A 3-QB strategy looks to maximize a roster’s potential everywhere else except quarterback. By waiting, solid pass catchers can be drafted with some semblance of QB cobbled together later. This typically occurs in the middle to later rounds with the objective being weekly upside. By ADP, the common options were:

2018 quarterback win rates.
Player Win Rate ADP
Carson Wentz 6.3 90.8
Kirk Cousins 8.1 98.8
Andrew Luck 8.6 101.2
Jimmy Garoppolo 4.7 102.6
Matthew Stafford 4.9 105.5
Ben Roethlisberger 11.3 109.7
Philip Rivers 8.0 115
Matt Ryan 12.1 118.3
Patrick Mahomes 21.3 120.9
Jared Goff 10.8 121.9
Marcus Mariota 6.4 125.9
Alex Smith 5.0 133.5
Dak Prescott 7.7 137.8
Derek Carr 7.4 142.7

The bevy of mid-round options provided a solid floor with minimal risk. But we need ceiling plays to win the league. Pat Mahomes was drafted in the 11th round producing the fourth-highest win rate across all positions at 9.8%. His 21.3% player win rate was third for all players and a significant component to the success of 3-QB builds. A Ben Roethlisberger/Patrick Mahomes/Mitchell Trubisky rotation is both within the realm of possibility and reduced the impact of opportunity cost. But with Mahomes’ immediate spike in value, we’ll have to identify the next best late-round target in 2019.

Running Backs and Wide Receivers

A minimum of two running backs and three wide receivers are started each week. Injuries or bad matchups increase the demand at these positions. With the supply being limited, draft resources must be properly allocated to ensure an optimal roster.

2018 running back and wide receiver win rates.
Running Back Wide Receiver
Player Win Rate ADP Player Win Rate ADP
Christian McCaffrey 26.7 18.2 Tyreek Hill 17.9 30.1
James Conner 24.5 182.3 Robert Woods 15.9 82.5
Todd Gurley 17.2 1.3 Davante Adams 15.8 21.4
James White 16.5 123.5 Calvin Ridley 14 135.2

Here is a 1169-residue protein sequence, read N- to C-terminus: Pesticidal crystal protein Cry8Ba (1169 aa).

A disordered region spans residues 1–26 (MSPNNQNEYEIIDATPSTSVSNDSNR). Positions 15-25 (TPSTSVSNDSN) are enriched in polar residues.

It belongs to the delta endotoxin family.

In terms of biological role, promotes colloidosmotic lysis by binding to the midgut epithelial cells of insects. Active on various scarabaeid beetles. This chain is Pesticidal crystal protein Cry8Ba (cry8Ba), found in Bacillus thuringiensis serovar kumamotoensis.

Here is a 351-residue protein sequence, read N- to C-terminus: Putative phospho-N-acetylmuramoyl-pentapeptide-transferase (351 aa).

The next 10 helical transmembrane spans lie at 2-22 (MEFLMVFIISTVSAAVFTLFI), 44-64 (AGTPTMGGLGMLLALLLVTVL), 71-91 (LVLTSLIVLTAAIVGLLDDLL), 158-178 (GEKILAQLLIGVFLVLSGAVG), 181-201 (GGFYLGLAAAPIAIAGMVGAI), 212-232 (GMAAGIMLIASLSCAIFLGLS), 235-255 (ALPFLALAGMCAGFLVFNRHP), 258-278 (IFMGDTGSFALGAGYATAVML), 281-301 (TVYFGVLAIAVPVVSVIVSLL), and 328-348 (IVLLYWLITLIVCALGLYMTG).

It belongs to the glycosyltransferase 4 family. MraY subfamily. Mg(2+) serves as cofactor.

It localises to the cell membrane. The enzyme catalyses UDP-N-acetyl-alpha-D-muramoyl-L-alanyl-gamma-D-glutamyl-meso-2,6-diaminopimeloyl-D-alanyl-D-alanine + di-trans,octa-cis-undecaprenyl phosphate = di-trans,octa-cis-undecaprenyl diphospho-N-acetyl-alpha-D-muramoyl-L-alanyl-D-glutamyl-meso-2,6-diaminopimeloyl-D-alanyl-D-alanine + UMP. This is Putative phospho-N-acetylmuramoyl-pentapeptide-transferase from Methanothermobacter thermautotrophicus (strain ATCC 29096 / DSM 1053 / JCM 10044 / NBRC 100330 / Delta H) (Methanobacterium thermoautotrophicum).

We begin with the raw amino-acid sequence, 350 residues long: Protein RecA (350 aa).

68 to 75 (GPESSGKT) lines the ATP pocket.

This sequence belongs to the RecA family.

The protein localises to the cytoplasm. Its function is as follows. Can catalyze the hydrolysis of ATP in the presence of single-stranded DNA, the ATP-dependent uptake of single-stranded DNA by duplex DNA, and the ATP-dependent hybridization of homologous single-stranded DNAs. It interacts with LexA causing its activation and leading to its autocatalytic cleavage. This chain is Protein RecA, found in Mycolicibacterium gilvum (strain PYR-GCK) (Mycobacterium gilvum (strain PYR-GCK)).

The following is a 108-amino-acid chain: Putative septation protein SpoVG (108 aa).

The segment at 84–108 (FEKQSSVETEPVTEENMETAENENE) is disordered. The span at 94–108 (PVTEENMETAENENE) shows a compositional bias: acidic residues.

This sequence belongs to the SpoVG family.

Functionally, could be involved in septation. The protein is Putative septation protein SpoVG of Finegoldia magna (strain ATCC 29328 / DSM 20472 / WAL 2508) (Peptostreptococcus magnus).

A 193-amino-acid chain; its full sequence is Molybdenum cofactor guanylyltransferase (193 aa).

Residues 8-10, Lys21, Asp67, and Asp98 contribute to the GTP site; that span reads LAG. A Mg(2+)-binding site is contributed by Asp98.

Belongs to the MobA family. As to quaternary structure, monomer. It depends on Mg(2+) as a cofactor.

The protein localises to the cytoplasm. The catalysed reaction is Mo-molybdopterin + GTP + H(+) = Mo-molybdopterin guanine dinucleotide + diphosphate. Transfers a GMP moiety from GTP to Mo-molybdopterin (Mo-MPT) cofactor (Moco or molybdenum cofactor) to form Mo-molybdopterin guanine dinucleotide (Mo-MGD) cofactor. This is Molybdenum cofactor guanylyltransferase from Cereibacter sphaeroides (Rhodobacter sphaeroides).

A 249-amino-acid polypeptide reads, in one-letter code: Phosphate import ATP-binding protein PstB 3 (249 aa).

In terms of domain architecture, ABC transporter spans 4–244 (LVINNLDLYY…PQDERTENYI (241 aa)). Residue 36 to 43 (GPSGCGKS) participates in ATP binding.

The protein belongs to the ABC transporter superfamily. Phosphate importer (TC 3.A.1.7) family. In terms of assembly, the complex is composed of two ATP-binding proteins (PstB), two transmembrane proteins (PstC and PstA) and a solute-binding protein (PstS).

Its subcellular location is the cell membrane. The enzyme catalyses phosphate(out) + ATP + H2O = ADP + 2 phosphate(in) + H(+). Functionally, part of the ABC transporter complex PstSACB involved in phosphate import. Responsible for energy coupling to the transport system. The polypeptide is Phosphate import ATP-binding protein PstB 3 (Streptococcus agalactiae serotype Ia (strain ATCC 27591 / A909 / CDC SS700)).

Alvin Kamara 15.4 5.8 Adam Thielen 13.1 31.3
Tarik Cohen 15.4 80.6 Kenny Golladay 12.8 127.7
Saquon Barkley 15.1 6.9 Brandin Cooks 11.5 46.3
Nick Chubb 14.5 108.8 Tyler Lockett 11.3 138.9
Chris Carson 12.9 106.9 Chris Godwin 11 162.8
Austin Ekeler 12.3 174.7 Dede Westbrook 11 168.1

A few were early-round picks, but notice the number of players with ADP values in the triple digits. Injuries and other shifts in volume highlight the need to take the long view during drafts. In doing so, fantasy production equal to an early-round player can be acquired at a lesser cost turning the tide in your favor. So, acquiring players at multiple stages of the draft leads to an optimal roster that will be competitive within your league.

Tight Ends

Tight end is another onesie position, but harder to assess compared to the quarterback. Drafting tight ends can be approached the same way as quarterbacks. However, their weekly usage can shift as they hold multiple roles on the field. That makes the proposition of using early draft capital on a tight end a bit difficult. That may have worked well in 2018, but there were multiple options available later.

Top-8 tight ends according to win rate with respective ADPs.
Player Win Rate ADP
Travis Kelce 17.4 27.6
George Kittle 15.6 111
Eric Ebron 15.4 140.6
Zach Ertz 13.4 35.4
Jared Cook 12.9 158.2
Austin Hooper 10.8 163
OJ Howard 9.7 129
David Njoku 8.8 116.6

We've been spoiled by record-breaking tight end performances. However, the position isn't as voluminous as it was in years past. Tight end targets have been on a steady decline the past few seasons. The overall 9.4% drop in targets has been buoyed by elite efficiency. But with six of the eight highest-scoring tight ends coming in the ninth round or later, those picks are best spent at positions of need.

Looking to 2019

Just draft the right players, it's that easy. The only issue is that we don’t know who those players will be. Recency bias and the continued progression of offensive situations inflate the cost of our favorite players. Christian McCaffrey has gone from a mid-second pick to a top-four selection, and Calvin Ridley can no longer be found in the 11th round. But while the names have changed, the strategy hasn’t. This season will be filled with unforeseen twists and new faces emerging from the ranks of our favorite teams. So while we don’t have the flexibility of using waivers to supplement our rosters, our draft strategy has to accomplish this task to secure a win.